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Ankylosing spondylitis

Last updated: February 24, 2021

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Ankylosing spondylitis (axial spondyloarthritis), a type of seronegative spondyloarthropathy, is a chronic inflammatory disease of the axial skeleton that leads to partial or even complete fusion and rigidity of the spine. Males are disproportionately affected and upwards of 90% of patients are positive for the HLA-B27 genotype, which predisposes to the disease. The most characteristic early finding is pain and stiffness in the neck and lower back, caused by inflammation of the vertebral column and the sacroiliac joints. The pain typically improves with activity and is especially prominent at night. Other articular findings include tenderness to percussion and displacement of the sacroiliac joints (Mennell's sign), as well as limited spine mobility, which can progress to restrictive pulmonary disease. The most common extra-articular manifestation is acute, unilateral anterior uveitis. Diagnosis is primarily based on symptoms and x-ray of the sacroiliac joints, with HLA-B27 testing and MRI reserved for inconclusive cases. There is no curative treatment, but regular physiotherapy can slow progression of the disease. Additionally, NSAIDs and/or tumor necrosis factor-α inhibitors may improve symptoms. In severe cases, surgery may be considered to improve quality of life.

  • Sex: > (3:1)
  • Age: 15–40 years
  • Lifetime prevalence in the US: ∼0.5%

Epidemiological data refers to the US, unless otherwise specified.

  • Genetic predisposition: 90–95% of patients are HLA-B27 positive.

Articular symptoms

Extra-articular manifestations

Diagnostic approach

  1. Physical examination, patient history, and pelvic x-ray: If results are conclusive, no additional testing is required!
  2. If inconclusive → HLA-B27 testing
  3. If still inconclusive → pelvic MRI

Clinical tests

  • Chest expansion measurement: to monitor disease severity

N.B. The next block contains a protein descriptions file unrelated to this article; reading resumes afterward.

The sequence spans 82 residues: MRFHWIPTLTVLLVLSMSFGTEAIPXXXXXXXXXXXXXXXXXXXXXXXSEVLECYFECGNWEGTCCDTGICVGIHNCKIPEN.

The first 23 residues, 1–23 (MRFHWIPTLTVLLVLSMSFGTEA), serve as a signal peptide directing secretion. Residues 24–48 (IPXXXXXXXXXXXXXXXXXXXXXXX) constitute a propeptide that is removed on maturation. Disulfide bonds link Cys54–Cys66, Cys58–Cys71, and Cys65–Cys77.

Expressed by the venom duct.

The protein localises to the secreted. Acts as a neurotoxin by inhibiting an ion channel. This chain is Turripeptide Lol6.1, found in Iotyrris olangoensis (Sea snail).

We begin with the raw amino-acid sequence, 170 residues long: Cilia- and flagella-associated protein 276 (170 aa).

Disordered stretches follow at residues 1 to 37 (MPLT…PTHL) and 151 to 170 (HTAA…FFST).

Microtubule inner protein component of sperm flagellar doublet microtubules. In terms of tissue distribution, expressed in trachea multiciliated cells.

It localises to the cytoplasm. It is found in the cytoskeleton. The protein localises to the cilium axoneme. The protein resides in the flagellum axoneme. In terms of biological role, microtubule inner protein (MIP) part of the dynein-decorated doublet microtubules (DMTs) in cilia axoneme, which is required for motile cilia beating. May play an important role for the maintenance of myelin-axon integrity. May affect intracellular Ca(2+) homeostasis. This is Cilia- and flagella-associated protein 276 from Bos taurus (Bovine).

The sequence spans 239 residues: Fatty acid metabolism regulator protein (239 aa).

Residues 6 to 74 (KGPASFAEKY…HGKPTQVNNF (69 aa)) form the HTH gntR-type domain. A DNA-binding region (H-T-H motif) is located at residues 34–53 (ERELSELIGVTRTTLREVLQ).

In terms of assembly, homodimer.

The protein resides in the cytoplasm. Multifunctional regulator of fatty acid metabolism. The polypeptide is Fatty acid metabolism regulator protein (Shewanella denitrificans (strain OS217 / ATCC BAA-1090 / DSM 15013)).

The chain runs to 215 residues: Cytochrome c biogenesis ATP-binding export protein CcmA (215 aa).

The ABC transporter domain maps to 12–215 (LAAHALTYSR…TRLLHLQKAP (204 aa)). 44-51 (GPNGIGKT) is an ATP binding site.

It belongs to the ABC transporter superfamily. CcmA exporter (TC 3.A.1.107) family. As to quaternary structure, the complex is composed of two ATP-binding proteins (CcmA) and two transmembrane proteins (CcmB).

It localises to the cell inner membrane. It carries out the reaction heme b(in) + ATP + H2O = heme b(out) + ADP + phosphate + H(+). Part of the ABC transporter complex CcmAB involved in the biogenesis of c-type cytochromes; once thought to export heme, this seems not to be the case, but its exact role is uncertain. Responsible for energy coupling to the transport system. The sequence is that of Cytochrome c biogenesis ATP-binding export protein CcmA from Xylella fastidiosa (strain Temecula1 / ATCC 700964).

• Method: measure chest circumference in full expiration and inspiration
      • Pathological difference: < 2 cm
      • Physiological difference: > 5 cm
  • Spine mobility tests
    • Schober test : Mark two points, S1 and another point 10 cm above → patient touches toes (without bending the knees) → distance between the two points increases by ≥ 4 cm → physiological test result; a smaller increase in distance between these two points is pathological
  • Examination of the hip [1]

The degree of decrease in chest expansion is an important determinant of disease severity.

Laboratory findings

Imaging

X-ray

  • Helps confirm a diagnosis and evaluate the severity of disease
  • Changes are generally more evident in later disease.
  • The changes usually occur symmetrically.
  • Pelvis (best initial test): to examine the sacroiliac joints
    • Signs of sacroiliitis, including ankylosis (fusion of the articular surfaces)
  • Spine
  • Thorax: ankylosis of costosternal and costovertebral joints

Mild courses may only exhibit inflammatory changes in the sacroiliac joints on x-ray after a number of years.

MRI

References:[4][5][6]

Syndesmophytes

Osteophytes
Definition

Radiographic features

  • Horizontal growth
Etiology

Syndesmophytes grow vertically, as opposed to osteophytes, which grow horizontally!

The differential diagnoses listed here are not exhaustive.

Physical therapy is the most important treatment modality!References:[4][11]

We list the most important complications. The selection is not exhaustive.

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